It’s certainly not easy being a mom, and it’s even harder being a working mom. But deciding to straddle both by taking time off to be with your children, all the while trying to remain relevant in your absence, may be the hardest task yet. Is remaining relevant even possible? Are we trying to surmount the insurmountable? The truth is, if you’re a mom, you overcome challenges that seem insurmountable every single day, so why should this be any different? And like everything else in our lives, remaining relevant needs to get done, so we put that on our plate, too—like we didn’t already have enough on our plate!
There is a lot to consider when it comes to remaining relevant. One key component to remaining relevant will depend upon the industry you’re leaving and how long you will be away. Some industries change with lightning speed, while others change much more gradually, so remaining relevant can be somewhat easier to accomplish in these slower moving industries.
With the understanding that each leave is unique, here are a few simple ways to remain relevant while on childcare leave. Please note that simple is not the same as easy. I know how hard it is to be at home with children, I am the mother of four; adding another thing (or three) to our already lengthy to-do list is not something any mom pines for. These three ideas are simply suggestions and they don’t need to be done every day, just periodically.
- Read — Remaining relevant in your industry means you need to know what is going on. You do not need to act on this information, so basic knowledge is all you need. This task can quickly become overwhelming, if you let it; so to avoid this hazard, create a reading plan. Answer two questions: “What will I read and when will I read it?” Chances are you will not have the time to read something like The Wall Street Journal, cover to cover, each day, so don’t bite off more than you can chew. Perhaps a better choice is reading Barron’s every Sunday, when there’s more help around the house. Find the news source most pertinent to your industry and make a reading plan.
- Remain Connected —Not only do you need to remain connected to what’s going on in your industry, you also need to remain connected to the people within that industry. This will require that you carve out some time periodically to network, in person or on the phone, with colleagues, past bosses, co-workers, etc. This will give you an opportunity to check in, keep up on the business at hand, all the while strengthening the bonds of friendship and keeping your name front and center. Come prepared to these conversations with a few relevant questions so you can “talk shop” a bit, making it clear you are keeping up with the industry.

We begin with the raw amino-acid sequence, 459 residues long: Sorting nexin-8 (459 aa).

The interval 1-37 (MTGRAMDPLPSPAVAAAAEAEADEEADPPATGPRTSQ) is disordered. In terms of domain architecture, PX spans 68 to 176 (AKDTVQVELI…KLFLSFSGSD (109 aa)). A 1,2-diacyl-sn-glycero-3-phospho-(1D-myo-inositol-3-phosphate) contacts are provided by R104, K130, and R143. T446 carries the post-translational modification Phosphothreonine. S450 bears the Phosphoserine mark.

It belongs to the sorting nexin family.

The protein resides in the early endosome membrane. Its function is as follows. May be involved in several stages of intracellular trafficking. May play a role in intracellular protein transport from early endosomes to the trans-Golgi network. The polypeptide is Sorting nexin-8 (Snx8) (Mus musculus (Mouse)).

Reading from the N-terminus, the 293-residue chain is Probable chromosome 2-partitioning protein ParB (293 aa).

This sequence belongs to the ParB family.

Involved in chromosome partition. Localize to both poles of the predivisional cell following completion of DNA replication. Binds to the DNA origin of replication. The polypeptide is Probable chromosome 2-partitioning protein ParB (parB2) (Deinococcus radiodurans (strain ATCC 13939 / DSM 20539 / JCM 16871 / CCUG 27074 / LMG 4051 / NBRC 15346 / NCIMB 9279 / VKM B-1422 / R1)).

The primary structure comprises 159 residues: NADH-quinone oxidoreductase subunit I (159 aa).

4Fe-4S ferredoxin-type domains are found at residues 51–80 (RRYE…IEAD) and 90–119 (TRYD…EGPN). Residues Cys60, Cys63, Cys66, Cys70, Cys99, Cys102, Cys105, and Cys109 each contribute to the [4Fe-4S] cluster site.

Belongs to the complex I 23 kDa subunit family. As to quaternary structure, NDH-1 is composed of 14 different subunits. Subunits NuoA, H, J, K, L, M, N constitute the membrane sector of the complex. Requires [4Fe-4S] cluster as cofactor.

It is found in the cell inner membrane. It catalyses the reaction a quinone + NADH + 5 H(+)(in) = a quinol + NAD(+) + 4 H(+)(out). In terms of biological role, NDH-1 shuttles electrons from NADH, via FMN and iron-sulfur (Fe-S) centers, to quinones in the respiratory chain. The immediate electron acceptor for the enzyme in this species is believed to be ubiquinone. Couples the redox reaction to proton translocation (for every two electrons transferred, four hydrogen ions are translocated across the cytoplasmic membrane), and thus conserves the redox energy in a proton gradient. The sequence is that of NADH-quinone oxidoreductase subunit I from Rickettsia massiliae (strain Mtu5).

- Consider a Consulting Gig — If time permits, consulting is a great way to keep yourself relevant or to inch your way back into the industry as you’re getting ready to return to work. This isn’t as much about the income as it is about remaining relevant. You may even offer your services pro bono so that the job is easier to secure. Being able to add some work experience to your C.V. can only help.
Finally, childcare leave needs to be kept in perspective. After working so hard to build your career, leaving it behind is downright frightening. You don’t want the last umpteen years to be flushed down the toilet, but your decision to leave work was the right decision for you and your family. It doesn’t make it any easier, I know, I left my Wall Street career to raise my children. Your heart is pulled in so many directions and you want to do it all—but you can’t. Carrying the heavy weight of trying to remain relevant is a burden; it is also often unrealistic and unfair. So go enjoy your kids! You have this 3-Step process in place: read, chat, and help others. Trying to be Superwoman will ultimately leave you feeling frustrated, ineffective, and exhausted. You cannot be all things to all people and the quicker you learn this, the quicker you can be the right thing to all the right people. And that will leave you feeling successful, fulfilled, and happy! Trust me, I learned it the hard way.